Friday, March 11, 2011

"Overabundant" Neurosis

Below is a video produced from Wildlife Services of the USDA:
The video demonstrates egg addling techniques that are used to manage "overabundant" Canada goose populations.
But, they never say what is considered to be "overabundant." 
According to people met the other day, six geese at Turtle Pond in Central Park were "too many."
Central Park has long addled goose eggs.  The only reason why six goslings hatched last year at Turtle Pond was apparently because the parent geese adapted to the addling and built their nest somewhere in the rocks near Belvedere Castle -- an area dangerous and difficult for park workers to get to.
In fact, in all of Central Park last year, only two pairs of geese succeeded in producing young.
The result of all the harassing and egg destruction, is that for people like me, who actually enjoy seeing geese, we usually have to walk a long way from our homes to actually see these birds.  And even that is only certain times of the year.
I don't in fact, live near Harlem Meer.  It is more than a mile from where I live.
The reason I go there so often is strictly to see the geese and other waterfowl.   It is more common to see geese at Harlem Meer than almost any other area in the park. 
However, even at the Meer, the geese are harassed on a semi-regular basis and so there are large blocks of time when no geese are seen there at all. -- particularly spring into the summer.
At the moment, geese are at Harlem Meer.
But, they will not be allowed to stay, much less breed there.
Once the spring arrives and more people use the park, the geese will be given their "flying papers" so to speak.
Usually, the geese return back to the Meer in late August after breeding and molting has occurred somewhere else. 
But, they continue to be harassed until the winter finally arrives.  By that time, many of the geese have naturally migrated to areas in the south anyway. One has to question the wisdom and practicality of "harassing" the geese late into the fall.
 Indeed, the only thing the goose harassment of last November at Harlem Meer accomplished was scaring off permanently, the lone swan who had been living there since early October -- along with the Northern Shovelers.  
It would be wrong to specifically "blame" Central Park for all the harassment and egg destruction.  Central Park Conservancy has to respond to both, complaints by geese-hating people like those encountered the other day ("The geese should be cooked!").  And they have to respond to the demands of the city and the federal government.
And so, we come down to the inevitable choice:  Either harass the geese, chase them away and destroy their eggs -- or, round up and gas them.
A "choice" that reminds one somewhat of the movie, "Sophie's Choice."
It seems we as humans have a long history of demonizing,  persecuting and targeting certain species of animals for endless harassment and destruction.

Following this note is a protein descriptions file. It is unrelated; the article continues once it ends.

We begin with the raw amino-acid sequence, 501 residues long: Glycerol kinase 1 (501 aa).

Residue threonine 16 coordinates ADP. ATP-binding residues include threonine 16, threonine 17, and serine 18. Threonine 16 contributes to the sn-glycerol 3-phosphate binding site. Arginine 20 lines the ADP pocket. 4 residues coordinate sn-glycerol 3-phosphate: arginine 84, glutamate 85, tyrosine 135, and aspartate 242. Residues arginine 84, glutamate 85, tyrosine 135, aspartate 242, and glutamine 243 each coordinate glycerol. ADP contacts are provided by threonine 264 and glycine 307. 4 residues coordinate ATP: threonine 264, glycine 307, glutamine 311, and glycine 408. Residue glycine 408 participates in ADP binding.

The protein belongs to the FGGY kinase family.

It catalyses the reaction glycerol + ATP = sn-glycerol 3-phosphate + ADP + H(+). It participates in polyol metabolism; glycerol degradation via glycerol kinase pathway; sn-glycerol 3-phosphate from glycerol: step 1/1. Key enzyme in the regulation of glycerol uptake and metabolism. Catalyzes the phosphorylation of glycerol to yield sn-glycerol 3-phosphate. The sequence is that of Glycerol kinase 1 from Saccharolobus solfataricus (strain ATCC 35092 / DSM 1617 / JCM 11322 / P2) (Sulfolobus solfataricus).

Who can, after all,  forget the "big, bad wolves" of childhood fairy tales? 
But, it wasn't just fairy tales that spelled eventual near extinction of wolves.  Practices like hunting, shootings from the air, denning, poisoning and trapping brought the species to its literal knees.
Then there are the "evil coyotes." (A natural predator, by the way, of geese.)  Similar destruction campaigns have been waged on coyotes for centuries as with the wolves and geese.   But, like the geese, the coyotes are extremely "wily" and so far, have adapted to most of man's attempts to utterly destroy them.
There are in fact, many species of "pest" animals that humans endlessly target for destruction from starlings to pigs to crows to peaceful pigeons and doves.  Even the beautiful mute swans are not free from human wrath.  They are, in fact, high on the government "hit list" of animals to be "reduced."
One wonders what drives us as humans to so despise certain species of animals and seemingly want them banished from the planet?
Is it fear and paranoia?  ("Get them before they get us?")  But, how does that apply to peaceful animals like doves, swans and geese who represent no real "threat" to us?  
Is it jealousy?  ("The birds can naturally fly, but we can't.")  So, we build big steel machines that can knock birds out of the skies -- or we kill the birds to make room for the big steel machines.
Or, is it simply misdirected aggression?  We are frustrated or unfulfilled by something in our lives and seek some "target" to direct our anger, negativity and hostilities towards?
I don't know what the underlying reasons are.  I just know they make no sense.
Nor, does it make sense that first we target and kill the "evil" predators, (such as coyotes) and then target and kill the "pest"  prey because we then claim there are "too many" (such as the hapless geese.)
The more we "manage and control," the more we have to.
And yes, we always seem to need some animal target to focus our paranoia, neurosis and frustrations upon.
And right now, that unfortunate animal species is most of all, the regal and peaceful, Canada goose. 
Perhaps the real "overabundance" is our own neurosis. -- PCA

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